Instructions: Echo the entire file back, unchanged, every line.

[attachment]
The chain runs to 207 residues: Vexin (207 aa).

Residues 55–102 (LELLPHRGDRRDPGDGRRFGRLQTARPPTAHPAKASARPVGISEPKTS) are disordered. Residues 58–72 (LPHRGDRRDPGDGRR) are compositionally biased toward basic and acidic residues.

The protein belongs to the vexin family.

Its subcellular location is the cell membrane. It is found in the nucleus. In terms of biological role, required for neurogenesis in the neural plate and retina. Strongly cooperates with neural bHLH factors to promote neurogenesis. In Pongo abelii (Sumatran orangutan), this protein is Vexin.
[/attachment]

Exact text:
The chain runs to 207 residues: Vexin (207 aa).

Residues 55–102 (LELLPHRGDRRDPGDGRRFGRLQTARPPTAHPAKASARPVGISEPKTS) are disordered. Residues 58–72 (LPHRGDRRDPGDGRR) are compositionally biased toward basic and acidic residues.

The protein belongs to the vexin family.

Its subcellular location is the cell membrane. It is found in the nucleus. In terms of biological role, required for neurogenesis in the neural plate and retina. Strongly cooperates with neural bHLH factors to promote neurogenesis. In Pongo abelii (Sumatran orangutan), this protein is Vexin.